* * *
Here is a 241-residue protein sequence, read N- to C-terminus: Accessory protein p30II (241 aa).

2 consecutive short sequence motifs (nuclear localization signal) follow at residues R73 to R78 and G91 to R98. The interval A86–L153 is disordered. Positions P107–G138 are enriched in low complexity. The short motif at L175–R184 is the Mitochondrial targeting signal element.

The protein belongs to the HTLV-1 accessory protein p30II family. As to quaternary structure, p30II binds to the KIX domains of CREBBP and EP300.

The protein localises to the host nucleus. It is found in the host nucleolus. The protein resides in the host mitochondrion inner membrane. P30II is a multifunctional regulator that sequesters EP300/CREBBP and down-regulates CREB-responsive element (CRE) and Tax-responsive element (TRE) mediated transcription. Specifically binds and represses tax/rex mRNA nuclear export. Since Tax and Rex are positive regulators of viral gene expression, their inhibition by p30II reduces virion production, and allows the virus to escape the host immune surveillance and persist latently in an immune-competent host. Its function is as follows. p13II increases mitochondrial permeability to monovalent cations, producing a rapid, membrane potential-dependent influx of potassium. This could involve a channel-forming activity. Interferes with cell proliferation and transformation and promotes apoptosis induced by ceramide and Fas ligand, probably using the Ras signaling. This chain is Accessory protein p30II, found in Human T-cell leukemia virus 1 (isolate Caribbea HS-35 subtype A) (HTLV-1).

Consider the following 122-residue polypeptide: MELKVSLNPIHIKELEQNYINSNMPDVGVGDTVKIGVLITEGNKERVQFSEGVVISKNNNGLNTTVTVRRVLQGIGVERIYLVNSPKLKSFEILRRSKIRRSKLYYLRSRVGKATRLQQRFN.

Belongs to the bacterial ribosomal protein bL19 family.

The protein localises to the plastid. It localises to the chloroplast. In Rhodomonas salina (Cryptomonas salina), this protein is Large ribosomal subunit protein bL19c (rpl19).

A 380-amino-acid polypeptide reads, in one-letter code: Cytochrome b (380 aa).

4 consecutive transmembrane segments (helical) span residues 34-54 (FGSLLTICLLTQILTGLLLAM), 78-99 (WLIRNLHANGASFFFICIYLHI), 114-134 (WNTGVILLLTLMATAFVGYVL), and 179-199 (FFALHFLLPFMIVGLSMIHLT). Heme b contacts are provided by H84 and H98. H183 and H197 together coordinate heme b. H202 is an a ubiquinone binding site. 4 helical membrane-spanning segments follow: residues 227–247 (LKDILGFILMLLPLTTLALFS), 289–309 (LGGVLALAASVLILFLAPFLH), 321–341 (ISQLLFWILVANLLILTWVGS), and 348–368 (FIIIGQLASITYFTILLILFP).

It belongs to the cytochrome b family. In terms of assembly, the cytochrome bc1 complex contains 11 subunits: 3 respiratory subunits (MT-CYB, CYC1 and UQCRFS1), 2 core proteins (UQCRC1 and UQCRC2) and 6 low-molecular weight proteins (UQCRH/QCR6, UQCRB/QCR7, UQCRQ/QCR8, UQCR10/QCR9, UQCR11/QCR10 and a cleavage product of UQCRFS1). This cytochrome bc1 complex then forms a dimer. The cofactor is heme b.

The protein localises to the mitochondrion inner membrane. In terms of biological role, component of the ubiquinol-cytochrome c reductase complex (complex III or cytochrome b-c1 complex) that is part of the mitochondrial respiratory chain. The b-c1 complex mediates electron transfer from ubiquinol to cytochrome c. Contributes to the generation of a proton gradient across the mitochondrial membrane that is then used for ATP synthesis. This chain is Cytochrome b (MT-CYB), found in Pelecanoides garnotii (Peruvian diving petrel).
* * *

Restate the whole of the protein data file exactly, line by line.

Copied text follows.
Here is a 241-residue protein sequence, read N- to C-terminus: Accessory protein p30II (241 aa).

2 consecutive short sequence motifs (nuclear localization signal) follow at residues R73 to R78 and G91 to R98. The interval A86–L153 is disordered. Positions P107–G138 are enriched in low complexity. The short motif at L175–R184 is the Mitochondrial targeting signal element.

The protein belongs to the HTLV-1 accessory protein p30II family. As to quaternary structure, p30II binds to the KIX domains of CREBBP and EP300.

The protein localises to the host nucleus. It is found in the host nucleolus. The protein resides in the host mitochondrion inner membrane. P30II is a multifunctional regulator that sequesters EP300/CREBBP and down-regulates CREB-responsive element (CRE) and Tax-responsive element (TRE) mediated transcription. Specifically binds and represses tax/rex mRNA nuclear export. Since Tax and Rex are positive regulators of viral gene expression, their inhibition by p30II reduces virion production, and allows the virus to escape the host immune surveillance and persist latently in an immune-competent host. Its function is as follows. p13II increases mitochondrial permeability to monovalent cations, producing a rapid, membrane potential-dependent influx of potassium. This could involve a channel-forming activity. Interferes with cell proliferation and transformation and promotes apoptosis induced by ceramide and Fas ligand, probably using the Ras signaling. This chain is Accessory protein p30II, found in Human T-cell leukemia virus 1 (isolate Caribbea HS-35 subtype A) (HTLV-1).

Consider the following 122-residue polypeptide: MELKVSLNPIHIKELEQNYINSNMPDVGVGDTVKIGVLITEGNKERVQFSEGVVISKNNNGLNTTVTVRRVLQGIGVERIYLVNSPKLKSFEILRRSKIRRSKLYYLRSRVGKATRLQQRFN.

Belongs to the bacterial ribosomal protein bL19 family.

The protein localises to the plastid. It localises to the chloroplast. In Rhodomonas salina (Cryptomonas salina), this protein is Large ribosomal subunit protein bL19c (rpl19).

A 380-amino-acid polypeptide reads, in one-letter code: Cytochrome b (380 aa).

4 consecutive transmembrane segments (helical) span residues 34-54 (FGSLLTICLLTQILTGLLLAM), 78-99 (WLIRNLHANGASFFFICIYLHI), 114-134 (WNTGVILLLTLMATAFVGYVL), and 179-199 (FFALHFLLPFMIVGLSMIHLT). Heme b contacts are provided by H84 and H98. H183 and H197 together coordinate heme b. H202 is an a ubiquinone binding site. 4 helical membrane-spanning segments follow: residues 227–247 (LKDILGFILMLLPLTTLALFS), 289–309 (LGGVLALAASVLILFLAPFLH), 321–341 (ISQLLFWILVANLLILTWVGS), and 348–368 (FIIIGQLASITYFTILLILFP).

It belongs to the cytochrome b family. In terms of assembly, the cytochrome bc1 complex contains 11 subunits: 3 respiratory subunits (MT-CYB, CYC1 and UQCRFS1), 2 core proteins (UQCRC1 and UQCRC2) and 6 low-molecular weight proteins (UQCRH/QCR6, UQCRB/QCR7, UQCRQ/QCR8, UQCR10/QCR9, UQCR11/QCR10 and a cleavage product of UQCRFS1). This cytochrome bc1 complex then forms a dimer. The cofactor is heme b.

The protein localises to the mitochondrion inner membrane. In terms of biological role, component of the ubiquinol-cytochrome c reductase complex (complex III or cytochrome b-c1 complex) that is part of the mitochondrial respiratory chain. The b-c1 complex mediates electron transfer from ubiquinol to cytochrome c. Contributes to the generation of a proton gradient across the mitochondrial membrane that is then used for ATP synthesis. This chain is Cytochrome b (MT-CYB), found in Pelecanoides garnotii (Peruvian diving petrel).